Home » News » ZIMBABWE LAUNCHES CONSULTATIONS ON BIOFUELS POLICY

HARARE, March 24 — The Zimbabwe government has launched a process to consult stakeholders over a proposed policy on bio-fuels as it seeks to come up with a strategy to guide the country in the development and exploitation of renewable energy to reduce reliance on fossil fuels.

The policy-formulation process, to be headed by World Wide Foundation Zimbabwe and funded by the European Union (EU), follows an earlier false start which saw the government investing in some bio-fuels projects which became white elephants.

Energy and Power Development Deputy Minister Tsitsi Muzenda said at Monday’s launch of the process here that in reducing reliance on fossils fuels, increased bio-fuels usage would have positive ripple effects on the economy.

Zimbabwe currently requires about 2.5 million litres and 1.5 million litres of diesel and petrol respectively per day to drive the economy.

“Widespread use of bio-fuels can therefore reduce the country’s dependence on imported petroleum products, stabilize fuel prices, ensure energy security, promote rural development, reduce poverty and create employment,” she said at the launch of the formulation process,” she added.

Muzenda said experiences from other countries had shown that careful planning and execution was crucial for the success of any bio-fuels ventures. “There is no country in the world where a bio-fuels industry has grown to commercial scale without a clear policy or legislation in place to support the business,” she said.

“Therefore the need for a bio-fuels policy cannot be over over emphasized.”

She said the policy would be based on four pillars namely economics, agriculture, environment and institutional.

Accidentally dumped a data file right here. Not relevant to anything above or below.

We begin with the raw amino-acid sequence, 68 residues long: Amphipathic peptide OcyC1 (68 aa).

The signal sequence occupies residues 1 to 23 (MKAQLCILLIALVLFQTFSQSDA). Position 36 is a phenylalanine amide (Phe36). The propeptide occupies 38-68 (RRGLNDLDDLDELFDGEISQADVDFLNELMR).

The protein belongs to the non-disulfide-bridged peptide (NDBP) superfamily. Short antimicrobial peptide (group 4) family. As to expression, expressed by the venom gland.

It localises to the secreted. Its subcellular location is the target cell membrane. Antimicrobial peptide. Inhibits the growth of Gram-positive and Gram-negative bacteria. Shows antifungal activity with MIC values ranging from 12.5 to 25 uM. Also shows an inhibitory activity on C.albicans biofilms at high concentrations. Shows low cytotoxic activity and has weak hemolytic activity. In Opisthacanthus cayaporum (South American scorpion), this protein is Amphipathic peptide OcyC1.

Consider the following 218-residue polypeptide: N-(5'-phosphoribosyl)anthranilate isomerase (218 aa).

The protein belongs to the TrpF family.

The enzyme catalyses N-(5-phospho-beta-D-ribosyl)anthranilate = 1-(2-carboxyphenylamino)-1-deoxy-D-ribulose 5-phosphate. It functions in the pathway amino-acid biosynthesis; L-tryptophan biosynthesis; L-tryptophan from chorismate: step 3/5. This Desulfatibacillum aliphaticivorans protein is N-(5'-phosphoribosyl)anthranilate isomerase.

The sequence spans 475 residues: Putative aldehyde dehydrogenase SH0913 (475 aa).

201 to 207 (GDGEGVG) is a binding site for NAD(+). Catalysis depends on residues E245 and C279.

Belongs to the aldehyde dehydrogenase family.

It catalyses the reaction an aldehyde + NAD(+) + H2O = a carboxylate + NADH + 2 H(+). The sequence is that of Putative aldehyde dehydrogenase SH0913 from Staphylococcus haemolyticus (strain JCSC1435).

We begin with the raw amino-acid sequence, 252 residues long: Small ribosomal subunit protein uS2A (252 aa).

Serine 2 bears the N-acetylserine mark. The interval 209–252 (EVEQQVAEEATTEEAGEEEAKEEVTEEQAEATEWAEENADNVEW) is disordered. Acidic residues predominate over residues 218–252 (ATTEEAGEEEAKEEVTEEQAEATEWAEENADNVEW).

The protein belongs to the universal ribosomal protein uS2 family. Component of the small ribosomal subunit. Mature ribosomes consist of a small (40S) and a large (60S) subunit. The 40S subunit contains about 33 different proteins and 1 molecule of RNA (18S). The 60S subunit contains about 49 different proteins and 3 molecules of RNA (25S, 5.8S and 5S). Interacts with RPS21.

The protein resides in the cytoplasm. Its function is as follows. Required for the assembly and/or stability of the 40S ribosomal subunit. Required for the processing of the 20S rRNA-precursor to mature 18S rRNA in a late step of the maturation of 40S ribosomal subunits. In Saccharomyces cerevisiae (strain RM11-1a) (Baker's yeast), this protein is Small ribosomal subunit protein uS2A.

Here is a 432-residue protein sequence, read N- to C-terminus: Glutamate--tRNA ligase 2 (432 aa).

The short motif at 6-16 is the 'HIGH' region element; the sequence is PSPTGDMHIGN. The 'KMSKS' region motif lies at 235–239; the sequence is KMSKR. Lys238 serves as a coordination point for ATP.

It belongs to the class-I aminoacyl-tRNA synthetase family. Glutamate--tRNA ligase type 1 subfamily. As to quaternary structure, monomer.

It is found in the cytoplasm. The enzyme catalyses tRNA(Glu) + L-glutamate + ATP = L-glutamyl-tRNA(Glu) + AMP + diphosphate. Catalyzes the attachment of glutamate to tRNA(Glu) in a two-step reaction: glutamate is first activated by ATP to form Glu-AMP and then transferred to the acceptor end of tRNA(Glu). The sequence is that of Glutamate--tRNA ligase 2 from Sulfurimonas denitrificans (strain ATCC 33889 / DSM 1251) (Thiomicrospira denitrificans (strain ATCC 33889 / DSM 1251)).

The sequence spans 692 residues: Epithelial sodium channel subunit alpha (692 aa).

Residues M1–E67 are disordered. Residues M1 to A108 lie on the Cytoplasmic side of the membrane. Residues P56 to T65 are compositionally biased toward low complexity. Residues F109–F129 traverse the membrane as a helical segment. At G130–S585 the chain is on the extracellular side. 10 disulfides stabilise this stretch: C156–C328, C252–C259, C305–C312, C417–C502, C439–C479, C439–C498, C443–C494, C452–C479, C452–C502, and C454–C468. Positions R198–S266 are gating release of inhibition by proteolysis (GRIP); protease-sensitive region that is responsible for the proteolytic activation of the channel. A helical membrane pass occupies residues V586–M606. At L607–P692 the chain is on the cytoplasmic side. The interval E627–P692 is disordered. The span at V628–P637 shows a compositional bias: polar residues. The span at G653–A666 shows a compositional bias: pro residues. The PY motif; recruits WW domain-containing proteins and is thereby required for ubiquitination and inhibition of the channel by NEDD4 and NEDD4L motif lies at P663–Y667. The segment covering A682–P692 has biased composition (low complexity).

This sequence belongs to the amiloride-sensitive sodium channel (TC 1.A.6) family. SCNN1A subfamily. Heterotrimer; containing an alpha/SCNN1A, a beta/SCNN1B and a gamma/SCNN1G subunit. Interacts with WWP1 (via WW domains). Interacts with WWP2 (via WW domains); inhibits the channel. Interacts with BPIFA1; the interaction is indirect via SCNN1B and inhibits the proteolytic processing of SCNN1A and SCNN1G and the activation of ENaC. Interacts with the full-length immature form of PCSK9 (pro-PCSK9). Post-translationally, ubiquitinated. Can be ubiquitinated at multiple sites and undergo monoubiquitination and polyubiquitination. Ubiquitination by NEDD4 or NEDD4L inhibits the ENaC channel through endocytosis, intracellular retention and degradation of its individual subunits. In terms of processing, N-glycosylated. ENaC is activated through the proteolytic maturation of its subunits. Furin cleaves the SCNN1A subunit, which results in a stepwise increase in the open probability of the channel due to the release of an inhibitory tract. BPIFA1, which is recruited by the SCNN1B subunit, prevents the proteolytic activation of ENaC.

Zimbabwe has plants with the capacity to produce over 60,000 litres of bio-fuels per day which are currently not utilized due to lack of raw materials and capital.

The government has since partnered a private firm to establish Green Fuel, an ethanol producing venture which has assisted the country save millions following the introduction of petrol blending in the last few
years.

Muzenda said investment in bio-fuels could prove to be a boon for Zimbabwe as the rest of the world was moving towards use of environmentally friendly renewable energy. Investment in feed stocks which can be sugarcane, jatropha or corn, for bio-fuels production required vast tracts of land, she said, adding that Zimbabwe had the necessary climate, land and water resources for such ventures.

Energy and Power Development director of policy and planning, Benson Munyaradzi said the bio-fuels policy aimed at diversifying energy supply options for the country. “We want to increase access to modern energy to rural areas by 2030,” he said.

He said it was necessary for the government to come up with a clear policy to guide bio-fuels production within the context of the National Energy Policy launched in 2012.

SOURCE: NEW ZIANA

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